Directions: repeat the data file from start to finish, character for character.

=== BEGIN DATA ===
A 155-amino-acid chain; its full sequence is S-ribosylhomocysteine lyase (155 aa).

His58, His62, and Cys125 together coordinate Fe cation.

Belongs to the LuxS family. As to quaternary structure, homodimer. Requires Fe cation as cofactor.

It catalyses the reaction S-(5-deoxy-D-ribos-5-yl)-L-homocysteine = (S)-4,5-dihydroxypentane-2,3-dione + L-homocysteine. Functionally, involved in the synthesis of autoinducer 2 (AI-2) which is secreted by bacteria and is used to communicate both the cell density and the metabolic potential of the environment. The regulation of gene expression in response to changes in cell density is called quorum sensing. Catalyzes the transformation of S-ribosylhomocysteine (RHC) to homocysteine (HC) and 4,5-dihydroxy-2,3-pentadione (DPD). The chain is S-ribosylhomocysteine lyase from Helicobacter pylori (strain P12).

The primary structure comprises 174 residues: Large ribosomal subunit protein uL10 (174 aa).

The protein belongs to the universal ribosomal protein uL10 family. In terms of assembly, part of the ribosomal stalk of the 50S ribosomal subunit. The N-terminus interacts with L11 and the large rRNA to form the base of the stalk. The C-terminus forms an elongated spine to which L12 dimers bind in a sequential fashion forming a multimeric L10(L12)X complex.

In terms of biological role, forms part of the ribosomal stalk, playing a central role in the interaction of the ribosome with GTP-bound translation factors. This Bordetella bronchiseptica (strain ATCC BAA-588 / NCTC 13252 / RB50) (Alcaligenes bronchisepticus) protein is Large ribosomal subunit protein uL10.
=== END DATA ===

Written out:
A 155-amino-acid chain; its full sequence is S-ribosylhomocysteine lyase (155 aa).

His58, His62, and Cys125 together coordinate Fe cation.

Belongs to the LuxS family. As to quaternary structure, homodimer. Requires Fe cation as cofactor.

It catalyses the reaction S-(5-deoxy-D-ribos-5-yl)-L-homocysteine = (S)-4,5-dihydroxypentane-2,3-dione + L-homocysteine. Functionally, involved in the synthesis of autoinducer 2 (AI-2) which is secreted by bacteria and is used to communicate both the cell density and the metabolic potential of the environment. The regulation of gene expression in response to changes in cell density is called quorum sensing. Catalyzes the transformation of S-ribosylhomocysteine (RHC) to homocysteine (HC) and 4,5-dihydroxy-2,3-pentadione (DPD). The chain is S-ribosylhomocysteine lyase from Helicobacter pylori (strain P12).

The primary structure comprises 174 residues: Large ribosomal subunit protein uL10 (174 aa).

The protein belongs to the universal ribosomal protein uL10 family. In terms of assembly, part of the ribosomal stalk of the 50S ribosomal subunit. The N-terminus interacts with L11 and the large rRNA to form the base of the stalk. The C-terminus forms an elongated spine to which L12 dimers bind in a sequential fashion forming a multimeric L10(L12)X complex.

In terms of biological role, forms part of the ribosomal stalk, playing a central role in the interaction of the ribosome with GTP-bound translation factors. This Bordetella bronchiseptica (strain ATCC BAA-588 / NCTC 13252 / RB50) (Alcaligenes bronchisepticus) protein is Large ribosomal subunit protein uL10.